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Picture: REUTERS/Dado Ruvic/File Photo
Picture: REUTERS/Dado Ruvic/File Photo

SA has the capacity to conduct 25,000 Covid-19 tests a day, enough to meet the anticipated demand generated by the government’s community screening programme, Business for SA said on Tuesday.

BSA is an alliance of organisations from across the business spectrum working with the government to tackle SA’s Covid-19 epidemic.

More than 10,000 field workers have been deployed by the government to screen and refer patients for testing for the highly contagious Sars-Cov-2 coronavirus, as part of its strategy for trying to slow community transmission of disease. The illness has swept around the globe in less than four months, sickening more than 1.94-million people and killing close to 20,000, according to the Johns Hopkins University tracker.

By Tuesday, the number of confirmed cases in SA stood at 2,415 cases with 27 deaths. Slightly more than 87,000 Covid-19 tests have been conducted in SA so far.

“Our sense is that the country is equipped from a capacity and test kit point of view to carry out 25,000 tests a day,” said the head of BSAs’ healthcare workgroup, Stavros Nicolaou, who is also Aspen Pharmacare’s executive for strategic trade.

The field work currently under way is expected to give the government vital information on the extent of Covid-19’s spread, as it considers how and when to ease the country’s lockdown restrictions on trade and travel.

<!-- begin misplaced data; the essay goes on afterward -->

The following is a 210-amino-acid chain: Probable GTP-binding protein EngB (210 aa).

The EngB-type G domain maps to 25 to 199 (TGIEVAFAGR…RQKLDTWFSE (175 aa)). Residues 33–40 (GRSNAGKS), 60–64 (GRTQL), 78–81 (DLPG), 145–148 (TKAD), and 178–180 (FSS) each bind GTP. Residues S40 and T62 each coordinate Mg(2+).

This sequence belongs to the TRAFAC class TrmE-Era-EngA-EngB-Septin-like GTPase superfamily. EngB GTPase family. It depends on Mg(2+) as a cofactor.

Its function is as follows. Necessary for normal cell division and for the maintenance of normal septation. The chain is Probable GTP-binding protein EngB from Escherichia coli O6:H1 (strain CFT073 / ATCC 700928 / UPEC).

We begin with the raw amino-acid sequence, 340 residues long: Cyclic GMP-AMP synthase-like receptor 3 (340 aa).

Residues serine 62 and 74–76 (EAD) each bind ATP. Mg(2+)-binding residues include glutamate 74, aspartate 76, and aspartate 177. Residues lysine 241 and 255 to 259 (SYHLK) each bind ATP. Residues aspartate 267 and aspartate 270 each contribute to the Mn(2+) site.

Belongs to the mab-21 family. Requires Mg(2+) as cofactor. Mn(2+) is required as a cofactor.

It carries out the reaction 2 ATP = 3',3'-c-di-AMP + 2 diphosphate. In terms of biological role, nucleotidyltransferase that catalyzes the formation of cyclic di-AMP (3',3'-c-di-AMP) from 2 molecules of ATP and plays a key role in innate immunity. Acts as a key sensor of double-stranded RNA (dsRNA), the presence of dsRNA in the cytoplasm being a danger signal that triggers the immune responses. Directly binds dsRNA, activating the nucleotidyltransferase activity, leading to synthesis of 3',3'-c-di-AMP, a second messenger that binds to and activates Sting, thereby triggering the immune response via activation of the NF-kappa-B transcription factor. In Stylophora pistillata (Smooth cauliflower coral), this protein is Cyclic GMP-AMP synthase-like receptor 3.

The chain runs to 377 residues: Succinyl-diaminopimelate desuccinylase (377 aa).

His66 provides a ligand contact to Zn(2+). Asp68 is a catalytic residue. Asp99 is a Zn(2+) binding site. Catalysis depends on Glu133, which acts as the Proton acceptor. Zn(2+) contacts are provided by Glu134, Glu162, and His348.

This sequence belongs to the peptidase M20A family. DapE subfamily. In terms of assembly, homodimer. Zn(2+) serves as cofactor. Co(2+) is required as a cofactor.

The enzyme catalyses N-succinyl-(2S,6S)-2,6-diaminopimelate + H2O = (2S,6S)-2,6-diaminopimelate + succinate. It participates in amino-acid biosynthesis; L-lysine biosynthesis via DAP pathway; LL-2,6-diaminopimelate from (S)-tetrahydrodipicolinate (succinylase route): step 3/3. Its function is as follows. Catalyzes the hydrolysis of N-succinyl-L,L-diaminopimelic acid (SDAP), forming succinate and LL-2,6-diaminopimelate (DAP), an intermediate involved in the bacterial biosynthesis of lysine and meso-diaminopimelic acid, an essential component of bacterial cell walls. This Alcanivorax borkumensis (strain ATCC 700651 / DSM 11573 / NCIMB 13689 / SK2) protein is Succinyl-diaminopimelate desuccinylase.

Nicolaou reiterated the message from health minister Zweli Mkhize’s top advisers on Monday evening, saying the lockdown measures had bought SA the time to prepare its health system, but could not protect it from an eventual surge in patient numbers.

“We are all aware this is not a short-term thing. All we are doing is deferring the spike,” he said.

The head of the minister's 45-member advisory committee, Salim Abdool Karim, said on Monday night that by the end of this week the screening programme would indicate whether the current estimate of an average of 67 new infections a day was accurate.

From a purely public health perspective, the lockdown should only be eased when the average number of new daily infections falls below 44, he said.



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